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Learning from Games

I don’t need to tell this audience about the momentum building behind educational games.  Even when I was an elementary student, going to the computer lab to play Math Blaster, Odell Down Under, or Oregon Trail was a special treat.  These days, kids grow up on video games: game consoles are nearly as common as TVs in households; cell phones are standard issue for kids of all walks of life; the internet is available to everyone, with its countless easily accessible, free games.

Perhaps the most significant indication that games are becoming an important part of everyday life is the fact that many web ads are microgames.  While they are usually unsophisticated, these game ads are telling for two reasons.  First, they indicate what everyone has known all along: games are fun and engaging, and people enjoy the opportunity to participate in their entertainment.  Second, and possibly less obviously, it indicates that people’s understanding of games is broadening and deepening.  Games are no longer simply about having fun.  People actively absorb information from games they play, and more and more people have the literacy necessary to do so quickly and easily.

Of course, games can communicate information in some ways more effectively than others.  Do you remember the which product the last advergame you played was about?  I would guess no, but I would also guess that you do remember some things about the game, such as how to play it and how cheesy the graphics looked.  When I think back to my Math Blaster days, what I remember best is that the rocket pack level was the coolest.  And when a facebook version of Oregon Trail came out a year or two ago, I still didn’t know how to keep my party members alive, even though they were my friends this time.

The main point is that encoding information you want to communicate in a game system is challenging, an art that people don’t understand very well right now.

Once again, I want to discuss Kodu Game Lab, which I have the privilege of working on this summer.  Kodu is an environment for developing games, not a game, per se.  While I have seen firsthand how engaging it is for kids and how quickly they learn programming techniques from creating with the environment, I want to argue that every game developed in Kodu has massive potential for being educational.  This relies on one simple fact: every game developed in Kodu is open source (of course, Kodu itself isn’t open source; do you really think Microsoft would allow that?).  If someone plays a game and is curious about how it works or has trouble beating it, all he or she has to do is edit it and examine the code to see its inner workings.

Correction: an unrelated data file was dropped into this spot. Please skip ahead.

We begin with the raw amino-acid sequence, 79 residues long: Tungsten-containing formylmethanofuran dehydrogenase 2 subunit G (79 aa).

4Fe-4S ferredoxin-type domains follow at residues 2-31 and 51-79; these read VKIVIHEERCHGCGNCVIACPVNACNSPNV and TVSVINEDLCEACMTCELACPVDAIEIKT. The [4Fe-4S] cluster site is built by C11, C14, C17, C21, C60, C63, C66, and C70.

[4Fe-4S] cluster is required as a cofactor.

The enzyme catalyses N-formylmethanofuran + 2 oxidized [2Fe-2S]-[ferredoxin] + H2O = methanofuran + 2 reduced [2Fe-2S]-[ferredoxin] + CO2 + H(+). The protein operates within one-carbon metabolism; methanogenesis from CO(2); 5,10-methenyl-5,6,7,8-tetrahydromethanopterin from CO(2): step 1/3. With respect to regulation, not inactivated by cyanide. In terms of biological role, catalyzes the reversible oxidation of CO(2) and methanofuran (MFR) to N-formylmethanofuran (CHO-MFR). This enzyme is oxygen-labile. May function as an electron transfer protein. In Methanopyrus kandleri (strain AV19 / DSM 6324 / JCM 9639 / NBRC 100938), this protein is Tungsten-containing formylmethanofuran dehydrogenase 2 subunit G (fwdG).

The Kodu just wants to visit the castle.

The Kodu just wants to visit the castle.

Tutorial 01 (which comes with Kodu) is pretty unexciting when you first start it: you see a motionless Kodu with hearts floating above its head and a castle in the background.  The Kodu just says a few things like “I want to visit that castle!” and “Can you program me to move towards it?”  Wait as long as you want, and you just re-read the same five or so canned phrases over and over.  When the Kodu bumps the castle, you win the game, but this will never happen.  How is this even a game?

The answer, as the Kodu suggests, is that the player must leave the play environment and modify the game from the outside.  So the game is not limited to what happens after you press the play button: modifying the game’s code becomes a fundamental part of the game’s mechanics.  To beat the game, program the Kodu in one of many ways to make it move towards the castle until it finally bumps it.

I believe that games developed in Kodu which make use of its interaction between playing and editing have the greatest potential for educational purposes.  While there are a handful of built in games that make use of this interaction, I look forward to seeing the innovative ways the community takes advantage of this unique mechanic.

This use of Kodu is characteristic of a general trend in game design that is very effective at educating players.  Rather than reading about or viewing graphics related to programming, the player is forced to actually use programming to progress in the game: programming becomes a mechanic.  While I say the player is forced into programming, the same engaging qualities of games ensure that the player actually wants to learn to program, even if he or she doesn’t realize it.

I will be writing about how games can be used to educate people in many of my blog posts, so you can expect to see more.  But this theme will come up again and again: games that are very successful at educating will require the player to play with the educational material, not necessarily play a game about the educational material.

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